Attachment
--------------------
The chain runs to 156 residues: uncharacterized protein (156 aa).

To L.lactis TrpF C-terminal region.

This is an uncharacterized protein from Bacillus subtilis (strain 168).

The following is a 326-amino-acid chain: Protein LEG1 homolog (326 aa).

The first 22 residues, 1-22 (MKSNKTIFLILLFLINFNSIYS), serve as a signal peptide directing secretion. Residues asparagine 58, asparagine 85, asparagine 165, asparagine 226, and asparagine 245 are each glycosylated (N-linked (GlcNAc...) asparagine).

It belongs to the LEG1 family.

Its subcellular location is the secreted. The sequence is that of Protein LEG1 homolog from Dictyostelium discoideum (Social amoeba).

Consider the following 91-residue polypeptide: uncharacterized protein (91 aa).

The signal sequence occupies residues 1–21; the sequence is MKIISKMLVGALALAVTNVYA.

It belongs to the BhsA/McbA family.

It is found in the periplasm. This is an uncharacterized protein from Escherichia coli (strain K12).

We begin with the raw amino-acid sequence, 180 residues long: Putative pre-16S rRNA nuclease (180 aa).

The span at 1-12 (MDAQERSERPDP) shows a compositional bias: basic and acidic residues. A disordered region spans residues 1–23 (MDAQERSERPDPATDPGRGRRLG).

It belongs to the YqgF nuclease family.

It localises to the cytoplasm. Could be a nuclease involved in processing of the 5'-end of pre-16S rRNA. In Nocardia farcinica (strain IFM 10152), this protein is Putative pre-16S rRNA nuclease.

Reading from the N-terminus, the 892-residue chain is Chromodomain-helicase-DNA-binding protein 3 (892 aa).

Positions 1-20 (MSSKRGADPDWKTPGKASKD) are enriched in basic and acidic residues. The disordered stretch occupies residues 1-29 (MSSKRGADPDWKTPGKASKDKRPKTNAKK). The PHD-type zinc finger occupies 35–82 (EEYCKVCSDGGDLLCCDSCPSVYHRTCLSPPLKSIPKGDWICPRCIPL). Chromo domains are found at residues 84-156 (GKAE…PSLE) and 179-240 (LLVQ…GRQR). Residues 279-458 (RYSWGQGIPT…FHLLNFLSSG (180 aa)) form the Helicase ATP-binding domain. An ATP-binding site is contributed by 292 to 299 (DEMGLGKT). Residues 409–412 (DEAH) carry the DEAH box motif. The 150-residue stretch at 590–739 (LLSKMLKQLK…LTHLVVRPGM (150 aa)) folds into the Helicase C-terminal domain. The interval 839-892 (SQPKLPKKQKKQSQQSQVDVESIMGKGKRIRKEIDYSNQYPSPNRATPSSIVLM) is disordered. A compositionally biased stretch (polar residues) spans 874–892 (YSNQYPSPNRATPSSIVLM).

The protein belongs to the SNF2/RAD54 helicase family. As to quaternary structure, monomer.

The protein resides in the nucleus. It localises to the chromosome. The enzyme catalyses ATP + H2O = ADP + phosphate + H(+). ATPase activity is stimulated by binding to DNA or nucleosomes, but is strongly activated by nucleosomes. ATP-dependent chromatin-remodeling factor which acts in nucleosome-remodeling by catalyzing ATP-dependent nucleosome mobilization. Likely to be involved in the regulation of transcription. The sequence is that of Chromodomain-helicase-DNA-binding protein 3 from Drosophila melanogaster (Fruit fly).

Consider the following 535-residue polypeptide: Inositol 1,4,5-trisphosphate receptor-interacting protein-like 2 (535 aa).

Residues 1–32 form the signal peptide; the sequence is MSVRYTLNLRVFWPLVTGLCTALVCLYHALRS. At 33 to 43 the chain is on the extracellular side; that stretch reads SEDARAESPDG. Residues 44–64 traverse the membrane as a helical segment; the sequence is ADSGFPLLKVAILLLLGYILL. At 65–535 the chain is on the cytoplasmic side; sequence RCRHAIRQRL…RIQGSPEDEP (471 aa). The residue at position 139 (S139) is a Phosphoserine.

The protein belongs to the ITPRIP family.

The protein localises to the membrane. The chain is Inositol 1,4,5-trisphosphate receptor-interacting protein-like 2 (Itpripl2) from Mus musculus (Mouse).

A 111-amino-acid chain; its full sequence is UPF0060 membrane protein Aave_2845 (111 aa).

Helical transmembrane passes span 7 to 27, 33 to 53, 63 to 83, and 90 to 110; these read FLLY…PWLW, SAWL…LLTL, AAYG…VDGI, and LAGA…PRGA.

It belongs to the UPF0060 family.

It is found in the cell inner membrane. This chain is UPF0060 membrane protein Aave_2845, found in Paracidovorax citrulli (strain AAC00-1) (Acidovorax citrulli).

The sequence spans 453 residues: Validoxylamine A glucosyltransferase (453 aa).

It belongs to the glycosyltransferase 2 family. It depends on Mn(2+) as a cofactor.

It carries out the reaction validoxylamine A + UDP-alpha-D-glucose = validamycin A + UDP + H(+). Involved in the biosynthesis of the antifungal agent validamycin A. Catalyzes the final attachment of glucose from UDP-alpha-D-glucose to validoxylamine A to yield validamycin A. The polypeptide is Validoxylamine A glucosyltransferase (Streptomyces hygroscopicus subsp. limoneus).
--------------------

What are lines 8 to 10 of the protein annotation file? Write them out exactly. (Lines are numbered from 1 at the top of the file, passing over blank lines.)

Consider the following 91-residue polypeptide: uncharacterized protein (91 aa).

The signal sequence occupies residues 1–21; the sequence is MKIISKMLVGALALAVTNVYA.

It belongs to the BhsA/McbA family.